Juul, a company founded by two Stanford students who said they wanted to make cigarettes obsolete, is now under fire.
On June 7, North Carolina attorney general Josh Stein will enter a Durham courtroom with a mission: proving that the e-cigarette company Juul Labs purposely targeted teenagers with its nicotine-rich products.
If Stein—who in 2019 became the first state attorney general in the U.S. to sue Juul—is successful, the vaping company may be in for a world of hurt.
Hundreds of lawsuits against Juul, many of which were consolidated into multi-district litigation in California, are pushing allegations mirroring Stein’s. They claim Juul purposely designed its stylish, flash-drive-like devices and flavored nicotine e-liquids to appeal to teenagers.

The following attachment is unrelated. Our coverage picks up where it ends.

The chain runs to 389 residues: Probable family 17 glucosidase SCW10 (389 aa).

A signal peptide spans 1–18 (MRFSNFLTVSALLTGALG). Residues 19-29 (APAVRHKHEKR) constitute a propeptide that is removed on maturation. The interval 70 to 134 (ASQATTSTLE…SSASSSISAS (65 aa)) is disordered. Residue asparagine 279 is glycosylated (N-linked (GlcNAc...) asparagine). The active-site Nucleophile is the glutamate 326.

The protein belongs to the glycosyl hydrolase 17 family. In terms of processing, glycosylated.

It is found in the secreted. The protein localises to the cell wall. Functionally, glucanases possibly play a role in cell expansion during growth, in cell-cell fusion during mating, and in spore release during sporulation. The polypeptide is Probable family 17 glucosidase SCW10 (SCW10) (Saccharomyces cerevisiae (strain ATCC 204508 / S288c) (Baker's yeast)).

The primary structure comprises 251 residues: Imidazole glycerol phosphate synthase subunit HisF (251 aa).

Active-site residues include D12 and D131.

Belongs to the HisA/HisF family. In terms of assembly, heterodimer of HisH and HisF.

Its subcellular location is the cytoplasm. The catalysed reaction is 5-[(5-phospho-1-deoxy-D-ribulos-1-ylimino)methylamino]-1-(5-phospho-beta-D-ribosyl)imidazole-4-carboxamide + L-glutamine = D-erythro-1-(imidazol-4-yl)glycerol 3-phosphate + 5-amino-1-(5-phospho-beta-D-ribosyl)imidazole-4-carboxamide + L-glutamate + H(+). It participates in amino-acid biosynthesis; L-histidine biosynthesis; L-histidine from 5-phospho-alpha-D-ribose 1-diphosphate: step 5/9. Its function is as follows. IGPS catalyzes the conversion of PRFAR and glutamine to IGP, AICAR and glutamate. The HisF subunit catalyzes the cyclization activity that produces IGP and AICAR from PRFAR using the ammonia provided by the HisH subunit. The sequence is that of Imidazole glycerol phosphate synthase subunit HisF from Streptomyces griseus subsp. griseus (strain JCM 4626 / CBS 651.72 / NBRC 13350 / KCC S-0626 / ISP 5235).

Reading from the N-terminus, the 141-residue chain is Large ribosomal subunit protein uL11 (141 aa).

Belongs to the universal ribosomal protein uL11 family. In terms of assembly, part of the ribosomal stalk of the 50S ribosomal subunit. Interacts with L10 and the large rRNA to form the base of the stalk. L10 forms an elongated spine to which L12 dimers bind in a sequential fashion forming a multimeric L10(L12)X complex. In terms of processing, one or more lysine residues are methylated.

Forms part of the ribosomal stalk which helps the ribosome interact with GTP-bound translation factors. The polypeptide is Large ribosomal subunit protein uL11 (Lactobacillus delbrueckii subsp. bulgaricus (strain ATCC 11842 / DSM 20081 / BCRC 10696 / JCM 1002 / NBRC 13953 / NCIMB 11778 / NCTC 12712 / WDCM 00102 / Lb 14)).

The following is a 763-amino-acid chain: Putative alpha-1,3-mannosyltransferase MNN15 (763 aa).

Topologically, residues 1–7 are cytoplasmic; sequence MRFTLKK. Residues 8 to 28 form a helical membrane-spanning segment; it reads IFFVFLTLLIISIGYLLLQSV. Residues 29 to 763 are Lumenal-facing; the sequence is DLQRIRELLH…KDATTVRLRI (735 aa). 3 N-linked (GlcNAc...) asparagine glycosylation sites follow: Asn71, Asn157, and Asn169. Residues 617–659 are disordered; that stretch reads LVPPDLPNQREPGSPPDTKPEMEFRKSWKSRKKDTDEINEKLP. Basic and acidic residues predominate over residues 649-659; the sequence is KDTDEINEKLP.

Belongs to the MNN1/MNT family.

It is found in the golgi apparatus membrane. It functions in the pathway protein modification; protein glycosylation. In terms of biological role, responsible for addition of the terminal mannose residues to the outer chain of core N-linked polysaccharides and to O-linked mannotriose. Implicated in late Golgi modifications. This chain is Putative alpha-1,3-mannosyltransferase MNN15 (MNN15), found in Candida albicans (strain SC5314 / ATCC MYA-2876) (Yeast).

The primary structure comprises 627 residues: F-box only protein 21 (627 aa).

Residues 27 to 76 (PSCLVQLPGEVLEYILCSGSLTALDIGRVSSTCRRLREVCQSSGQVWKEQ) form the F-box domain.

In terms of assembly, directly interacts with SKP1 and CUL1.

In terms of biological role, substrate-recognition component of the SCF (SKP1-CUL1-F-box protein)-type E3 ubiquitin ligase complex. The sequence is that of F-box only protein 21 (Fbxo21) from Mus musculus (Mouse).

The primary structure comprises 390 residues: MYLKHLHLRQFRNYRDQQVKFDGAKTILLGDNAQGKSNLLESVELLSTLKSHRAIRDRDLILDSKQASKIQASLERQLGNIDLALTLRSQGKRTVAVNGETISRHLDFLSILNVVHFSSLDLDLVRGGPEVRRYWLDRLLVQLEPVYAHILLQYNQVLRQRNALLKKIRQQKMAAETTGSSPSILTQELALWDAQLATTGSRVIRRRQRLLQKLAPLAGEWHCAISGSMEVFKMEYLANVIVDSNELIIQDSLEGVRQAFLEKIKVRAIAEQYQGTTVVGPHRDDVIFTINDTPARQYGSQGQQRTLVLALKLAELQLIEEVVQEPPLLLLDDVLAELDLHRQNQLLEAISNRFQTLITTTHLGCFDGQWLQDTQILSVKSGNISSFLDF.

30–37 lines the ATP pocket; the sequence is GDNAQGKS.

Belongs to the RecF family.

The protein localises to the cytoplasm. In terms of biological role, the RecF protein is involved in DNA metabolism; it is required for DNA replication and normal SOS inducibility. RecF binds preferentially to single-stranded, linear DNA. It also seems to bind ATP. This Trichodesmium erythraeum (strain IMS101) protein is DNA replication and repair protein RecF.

The product launched with a flashy marketing campaign that, the complaints argue, was likewise meant to appeal to young people. The suits allege Juul planted the seeds for a youth addiction epidemic that would make nicotine cool again after years of historic declines in cigarette smoking.
The fall from grace began in June 2015, when Juul was just a promising innovation from a startup called Pax Labs. Juul’s launch, almost six years to the day before the company will stand trial in a North Carolina courtroom, marked both its beginning and the beginning of its end.